Lukashenko appoints Sergei Rumas new Belarusian PM, makes changes in govt
MINSK. Aug 18 (Interfax) - Belarusian President Alexander Lukashenko has replaced the leaders of the government.
The president voiced relevant personnel decisions, the Belarusian presidential press said on Saturday.
Sergei Rumas, who had headed the Development Bank until now, has been appointed the Belarusian prime minister.
Andrei Kobyakov held the prime ministerial post until now. He was the seventh prime minister in history of the sovereign Belarus. He headed the government since December 2014.
In addition, Alexander Turchin, who had previously headed the office of the Council of Ministers, was appointed the first deputy prime minister. Vasily Matyushevsky held the post before him.
Igor Lyashenko has been appointed deputy prime minister. "He [Lyashenko] is on a trip now, he was informed about the situation. He will be in charge of the issues, which Vladimir Semashko used to deal with. Igor Lyashenko headed the Belneftkhim concern until now," Lukashenko said.
Vladimir Kukharev was also appointed deputy prime minister. He headed the State Monitoring Committee until now. "He will be in charge of construction, utility services, transport. This is the basis," the president said. Anatoly Kalinin was in charge of this sector until now.
"And then the government determines how you divide these duties," Lukashenko said.
Igor Petrishenko, who had been the Belarusian ambassador to Russia before that, has been appointed another deputy prime minister. He will be responsible for the social sector: healthcare, education, culture, and sports. Vasily Zharko headed this post before; the president criticized him for corruption in healthcare earlier this week.
Dmitry Mikulenok was appointed architecture and construction minister.
Pavel Utypin, who was a deputy economy minister before, has been appointed industry minister. "You know this sector. I believe, you worked in it for about five years. And that's a good thing you also worked at the Economy Ministry. It will be just wonderful for your new job," the Belarusian leader said.
Konstantin Shulgan, the deputy head of the Presidential Operative Analytical Center, was appointed communications and informatization minister. "[He's] a disciplined, military man, who knows this field very well, and especially development prospects, related to information technologies, creating a significant gravity in the IT field," the president said, describing the new minister. Sergei Popkov headed the Communications Ministry before.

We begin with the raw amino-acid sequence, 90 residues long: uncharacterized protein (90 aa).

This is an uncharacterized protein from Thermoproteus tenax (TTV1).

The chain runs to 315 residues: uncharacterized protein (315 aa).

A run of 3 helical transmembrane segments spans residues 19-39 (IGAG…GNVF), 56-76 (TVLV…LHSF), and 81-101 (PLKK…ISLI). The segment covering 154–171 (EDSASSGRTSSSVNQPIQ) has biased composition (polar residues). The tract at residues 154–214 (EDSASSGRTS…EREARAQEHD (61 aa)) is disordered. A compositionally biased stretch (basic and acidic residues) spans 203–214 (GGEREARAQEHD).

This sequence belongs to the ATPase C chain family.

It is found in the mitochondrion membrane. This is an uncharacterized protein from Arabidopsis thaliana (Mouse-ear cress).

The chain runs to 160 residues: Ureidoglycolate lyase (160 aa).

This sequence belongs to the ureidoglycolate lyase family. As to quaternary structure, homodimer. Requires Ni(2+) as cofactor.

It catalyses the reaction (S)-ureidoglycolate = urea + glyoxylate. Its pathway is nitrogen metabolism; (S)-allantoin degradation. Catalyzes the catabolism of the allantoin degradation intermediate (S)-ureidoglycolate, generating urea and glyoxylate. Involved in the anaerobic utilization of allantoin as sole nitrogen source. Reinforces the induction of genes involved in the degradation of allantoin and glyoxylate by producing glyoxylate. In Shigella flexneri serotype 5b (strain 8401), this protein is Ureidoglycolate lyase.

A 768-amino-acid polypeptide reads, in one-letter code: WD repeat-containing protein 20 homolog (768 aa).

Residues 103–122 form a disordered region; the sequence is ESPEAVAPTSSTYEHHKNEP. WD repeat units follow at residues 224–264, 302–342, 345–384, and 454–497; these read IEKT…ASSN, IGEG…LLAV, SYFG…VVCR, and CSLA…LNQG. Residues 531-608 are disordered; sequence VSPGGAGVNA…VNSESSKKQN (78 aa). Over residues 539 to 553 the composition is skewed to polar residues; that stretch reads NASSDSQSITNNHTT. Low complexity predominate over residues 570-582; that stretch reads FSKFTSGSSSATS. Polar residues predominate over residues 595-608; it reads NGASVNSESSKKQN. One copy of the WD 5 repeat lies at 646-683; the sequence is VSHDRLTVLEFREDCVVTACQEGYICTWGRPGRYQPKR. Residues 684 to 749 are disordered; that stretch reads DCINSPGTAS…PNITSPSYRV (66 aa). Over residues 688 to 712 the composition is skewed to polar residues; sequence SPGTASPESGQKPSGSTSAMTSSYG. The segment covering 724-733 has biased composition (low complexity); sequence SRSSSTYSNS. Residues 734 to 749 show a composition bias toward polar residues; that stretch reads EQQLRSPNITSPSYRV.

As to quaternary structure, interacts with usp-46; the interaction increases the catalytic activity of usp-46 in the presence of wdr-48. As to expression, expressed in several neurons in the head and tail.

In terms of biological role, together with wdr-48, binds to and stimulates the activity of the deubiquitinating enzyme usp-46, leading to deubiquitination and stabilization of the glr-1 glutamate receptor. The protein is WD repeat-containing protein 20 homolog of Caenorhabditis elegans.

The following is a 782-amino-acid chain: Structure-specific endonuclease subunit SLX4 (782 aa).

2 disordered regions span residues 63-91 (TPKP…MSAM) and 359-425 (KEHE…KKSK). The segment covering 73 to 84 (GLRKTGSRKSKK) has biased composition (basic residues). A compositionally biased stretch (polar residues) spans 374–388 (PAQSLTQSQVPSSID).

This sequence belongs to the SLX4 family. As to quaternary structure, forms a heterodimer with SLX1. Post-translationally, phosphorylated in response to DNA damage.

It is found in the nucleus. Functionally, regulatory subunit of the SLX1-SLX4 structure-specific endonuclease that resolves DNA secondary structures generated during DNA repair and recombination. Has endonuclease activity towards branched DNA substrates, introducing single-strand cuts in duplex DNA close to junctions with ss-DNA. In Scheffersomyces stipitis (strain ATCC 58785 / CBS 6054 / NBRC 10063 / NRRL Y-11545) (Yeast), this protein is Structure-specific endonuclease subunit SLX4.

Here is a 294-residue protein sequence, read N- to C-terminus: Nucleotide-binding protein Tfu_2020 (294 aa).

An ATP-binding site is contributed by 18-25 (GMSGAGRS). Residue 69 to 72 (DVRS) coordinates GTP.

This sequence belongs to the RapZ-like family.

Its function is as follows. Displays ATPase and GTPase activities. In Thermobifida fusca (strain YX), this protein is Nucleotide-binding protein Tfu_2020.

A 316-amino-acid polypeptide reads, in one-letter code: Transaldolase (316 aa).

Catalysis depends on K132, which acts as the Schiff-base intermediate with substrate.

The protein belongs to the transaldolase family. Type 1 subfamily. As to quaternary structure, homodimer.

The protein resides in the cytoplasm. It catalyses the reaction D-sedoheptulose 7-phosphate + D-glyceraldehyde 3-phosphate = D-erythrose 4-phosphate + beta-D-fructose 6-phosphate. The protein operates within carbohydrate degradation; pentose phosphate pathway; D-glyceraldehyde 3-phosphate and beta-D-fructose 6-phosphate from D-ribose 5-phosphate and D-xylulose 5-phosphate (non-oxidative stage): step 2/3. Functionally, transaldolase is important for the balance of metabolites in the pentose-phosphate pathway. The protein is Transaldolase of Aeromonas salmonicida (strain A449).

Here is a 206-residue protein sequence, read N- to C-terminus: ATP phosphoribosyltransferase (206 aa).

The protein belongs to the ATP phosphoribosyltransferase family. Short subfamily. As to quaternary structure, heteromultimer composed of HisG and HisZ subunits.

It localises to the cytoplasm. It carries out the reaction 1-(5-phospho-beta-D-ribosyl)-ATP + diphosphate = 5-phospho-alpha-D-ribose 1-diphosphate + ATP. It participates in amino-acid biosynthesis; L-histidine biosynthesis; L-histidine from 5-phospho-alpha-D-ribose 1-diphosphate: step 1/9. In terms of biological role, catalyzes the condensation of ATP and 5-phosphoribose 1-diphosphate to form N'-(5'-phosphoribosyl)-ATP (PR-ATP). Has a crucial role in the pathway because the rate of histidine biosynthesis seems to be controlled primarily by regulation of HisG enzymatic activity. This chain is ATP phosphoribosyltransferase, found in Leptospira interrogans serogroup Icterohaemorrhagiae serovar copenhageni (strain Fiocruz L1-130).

Dmitry Krutoy, who was the first deputy economy minister, will now head the Economy Ministry. "I would really like the Economy Ministry, which you have examined well, to acquire a new breath and be adapted to a new reality. That's very important," the president said. The ex-Economy Minister is Vladimir Zinovsky.
Roman Golovchenko was appointed the chairman of the State Military-Industrial Committee. He served as the Belarusian ambassador to the United Arab Emirates before that. "You've worked there, you know this field well. It's really good that you'd worked as an ambassador in various countries. And you have everything else to work in the Military-Industrial Committee," Lukashenko said. Oleg Dvigalyov previously headed the committee.
As reported, earlier this week, the Belarusian president had paid a working visit to the Orsha region, where he held a meeting on the comprehensive development of the region. He harshly criticized both the local authorities and heads of the government during the meeting.
Anatoly Cherny and Vitaly Vovk have been dismissed from their positions as architecture and construction minister and industry minister, respectively. Chairman of the Vitebsk Region Executive Committee Nikolai Sherstnev was strictly reprimanded. State Secretary of the Belarusian Security Committee Stanislav Zas and Chairman of the State Military-Industrial Committee Oleg Dvigalyov were warned about the inadequacy of their service.
Lukashenko said on Saturday that personnel reshuffle in the Belarusian government was not only caused by the situation in the Orsha region, but also by disagreements in pursuing the policy of the country's development in general.
"When I adopted the decision in Orsha, many or certain people in the society perceived that as some spontaneous decision. And some thought that maybe the government should not be subjected to such severe criticism for the single event in the Orsha region. So, I want to say it's not only about Orsha," the state news agency BelTA cited the Belarusian president as saying.
"It was the last straw that broke the camel's back. The most important thing is in depth. And you, the people, who are distant from the government, although some of you held these posts, even though not in key roles, understand that there can be no disagreements and discrepancies while pursuing the policy of our country's development," he said.